, Volume 142, Issue 1, pp 117–126 | Cite as

Population resistance to climate change: modelling the effects of low recruitment in open populations

  • Carl Johan Svensson
  • Stuart R. Jenkins
  • Stephen J. Hawkins
  • Per Åberg
Global Change Ecology


Isolated populations or those at the edge of their distribution are usually more sensitive to changes in the environment, such as climate change. For the barnacle Semibalanus balanoides (L.), one possible effect of climate change is that unpredictable spring weather could lead to the mismatching of larval release with spring phytoplankton bloom, hence reducing the recruitment. In this paper, model simulations of a variable open population with space limited recruitment were used to investigate the effects of low and zero recruitment on population abundance in S. balanoides. Data for model parameters was taken from an isolated population in the Isle of Man, British Isles. Model simulations with observed frequencies of years with low recruitment showed only small changes in population dynamics. Increased frequencies of low recruitment had large effects on the variation in population growth rate and free space and on population structure. Furthermore, populations with intermediate to high frequencies of low recruitment appeared more sensitive to additional changes in recruitment. Exchanging low recruitment with zero recruitment severely increased the risk of local extinctions. Simulations with consecutive years of low recruitment showed a substantial increase in free space and an increase in the time taken to recover to normal densities. In conclusion, model simulations indicate that variable populations can be well buffered to changes in the demography caused by introduced environmental noise, but also, that intermediate to high frequencies of disturbance can lead to a swift change in population dynamics, which in turn, may affect the dynamics of whole communities.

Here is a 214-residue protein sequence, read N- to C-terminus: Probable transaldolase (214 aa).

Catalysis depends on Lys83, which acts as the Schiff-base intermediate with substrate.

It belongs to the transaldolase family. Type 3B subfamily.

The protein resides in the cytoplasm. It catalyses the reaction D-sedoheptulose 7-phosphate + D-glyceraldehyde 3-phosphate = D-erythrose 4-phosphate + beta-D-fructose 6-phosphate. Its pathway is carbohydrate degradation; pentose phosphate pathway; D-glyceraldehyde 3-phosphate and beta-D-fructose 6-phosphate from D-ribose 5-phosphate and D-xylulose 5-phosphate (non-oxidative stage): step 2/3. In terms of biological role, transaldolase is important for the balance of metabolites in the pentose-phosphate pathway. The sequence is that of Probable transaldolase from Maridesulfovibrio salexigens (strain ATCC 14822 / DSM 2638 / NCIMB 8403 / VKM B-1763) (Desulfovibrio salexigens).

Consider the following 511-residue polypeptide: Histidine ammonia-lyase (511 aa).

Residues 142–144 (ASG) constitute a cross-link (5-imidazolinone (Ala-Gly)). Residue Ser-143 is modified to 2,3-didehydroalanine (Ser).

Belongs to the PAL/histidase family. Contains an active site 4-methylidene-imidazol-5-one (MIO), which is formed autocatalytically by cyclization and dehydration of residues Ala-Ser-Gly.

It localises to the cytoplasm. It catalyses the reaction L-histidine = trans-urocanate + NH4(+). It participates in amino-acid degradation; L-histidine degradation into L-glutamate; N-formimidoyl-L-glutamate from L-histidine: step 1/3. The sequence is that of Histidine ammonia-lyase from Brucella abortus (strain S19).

Environmental variability Temperature increase Phytoplankton bloom Free space Community structure 



This study was performed as a part of the project EUMAR (EU EVK3-CT-2001-00048). Data were attained from EUROROCK (EU MAS3-CT95-0012) and we would like to thank Pedro Range for analysing the photographs.


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Copyright information

© Springer-Verlag 2004

Authors and Affiliations

  • Carl Johan Svensson
    • 1
  • Stuart R. Jenkins
    • 2
  • Stephen J. Hawkins
    • 2
  • Per Åberg
    • 1
  1. 1.Department of Marine EcologyGöteborg UniversityGöteborgSweden
  2. 2.Marine Biological AssociationPlymouthUK

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